Honest cop Tai (Hui), resident of Macau, finds himself confronted with a rather awkward dilemma when he takes part in a bust operation on an illegal gambling den. After the ensuing confrontation that sees the criminals flee, Tai discovers that one of their number is his own cousin. The contrite cousin begs Tai to keep the money to pass on to the local crime lord, Kwuen, otherwise he will undoubtedly be killed. Although the law enforcer prides himself on his work, he agrees to pay the money into Kwuen’s account to save his cousin’s life. Due to heavy work commitments, Tai asks his loving girlfriend Siu-yu to go to the bank and deposit the money, a task she happily does without knowing who the real owner of it is. Unfortunately, the bank is robbed as the money is about to be deposited and Siu-yu – and to a greater extent Kwuen – loses everything. Now Tai is given an ultimatum by Kwuen: find the money or give up your life within the next few days. With time ticking away and no hope of escaping Macau, Tai has to continue his investigations into the robbery while also keeping the truth away from the people dear to him.
After the excellent ‘Sunshine Cops’ and the hugely enjoyable ‘Irresistible Piggies’, I decided to once again look into the work of relatively under-appreciated director Liu Kim Wa. Though ‘Marooned’ proves to by another accomplished work by the film-maker, it’s about as different in tone to the other two as a film can by. While ‘Irresistible Piggies’ revelled in exuberance and energy, ‘Marooned’ is a more laid-back production that tackles an intriguing premise in a delicate way. Liu Kim Wa’s said execution of the material demonstrates his strengths and his limitations in the director’s chair – thankfully, though, there are more instances of the former.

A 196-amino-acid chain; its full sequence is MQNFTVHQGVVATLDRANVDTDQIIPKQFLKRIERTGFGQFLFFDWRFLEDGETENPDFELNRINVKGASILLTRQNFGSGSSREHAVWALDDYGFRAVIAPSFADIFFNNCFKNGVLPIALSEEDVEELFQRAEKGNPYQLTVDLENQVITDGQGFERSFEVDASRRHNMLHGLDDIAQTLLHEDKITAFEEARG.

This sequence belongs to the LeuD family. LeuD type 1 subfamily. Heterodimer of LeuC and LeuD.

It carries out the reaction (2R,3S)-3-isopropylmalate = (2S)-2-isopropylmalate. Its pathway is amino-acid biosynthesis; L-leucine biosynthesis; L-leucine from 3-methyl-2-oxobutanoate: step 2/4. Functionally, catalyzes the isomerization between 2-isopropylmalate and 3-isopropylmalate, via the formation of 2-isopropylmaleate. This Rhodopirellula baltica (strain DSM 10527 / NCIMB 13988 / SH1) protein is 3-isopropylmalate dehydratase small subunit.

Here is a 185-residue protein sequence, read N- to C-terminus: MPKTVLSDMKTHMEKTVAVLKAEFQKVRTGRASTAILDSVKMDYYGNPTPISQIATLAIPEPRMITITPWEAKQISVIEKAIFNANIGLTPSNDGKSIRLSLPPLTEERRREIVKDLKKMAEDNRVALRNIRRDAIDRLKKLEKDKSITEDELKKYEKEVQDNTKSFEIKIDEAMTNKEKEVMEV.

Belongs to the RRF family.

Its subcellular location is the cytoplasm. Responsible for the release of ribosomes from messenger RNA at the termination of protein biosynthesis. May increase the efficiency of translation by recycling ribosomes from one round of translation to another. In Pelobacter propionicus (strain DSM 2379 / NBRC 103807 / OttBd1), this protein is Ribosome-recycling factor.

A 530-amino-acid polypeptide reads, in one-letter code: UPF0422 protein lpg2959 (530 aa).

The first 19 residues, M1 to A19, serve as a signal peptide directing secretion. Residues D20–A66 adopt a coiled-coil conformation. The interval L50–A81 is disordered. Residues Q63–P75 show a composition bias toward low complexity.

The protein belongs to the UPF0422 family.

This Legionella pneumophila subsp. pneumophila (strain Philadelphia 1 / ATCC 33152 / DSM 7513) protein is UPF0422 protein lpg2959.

The fairly common move of casting two major recording artists in the lead roles means that ‘Marooned’ has a degree of the screen energy that big-budget productions thrive on. While Andy Hui and Gigi Leung aren’t in the same league as Tony Leung and Maggie Cheung in terms of charisma and chemistry, both acquit themselves well to their well-written characters. The spark between the pair seems to alternate between periods of complete stagnation and moments when they seem to truly care for one another’s well being; the bond between the pair improves as the film progresses and the moment when Hui tries to break off the relationship to protect the woman he loves can be commended for a pleasing edge of humanity. Nevertheless, some viewers may feel that the atmosphere lacks the emotional punch that has often been associated with the grander works of Hong Kong cinema.
While ‘Marooned’ is never especially exciting, it is well-paced and character-driven – a trait that is rewarding for those who stay the course. Liu Kim Wa is a more than competent director who, may lack the distinction and control of some of his peers, but gives the viewer a thriller that is a certainly not the norm. The breezy Macau locations add a fresh atmosphere to the overall look of the film; the unusual European-influenced architecture makes a pleasant change from the city streets of Hong Kong. ‘Marooned’ floats along harmlessly for 90 minutes – you could do a lot worse than invest in this.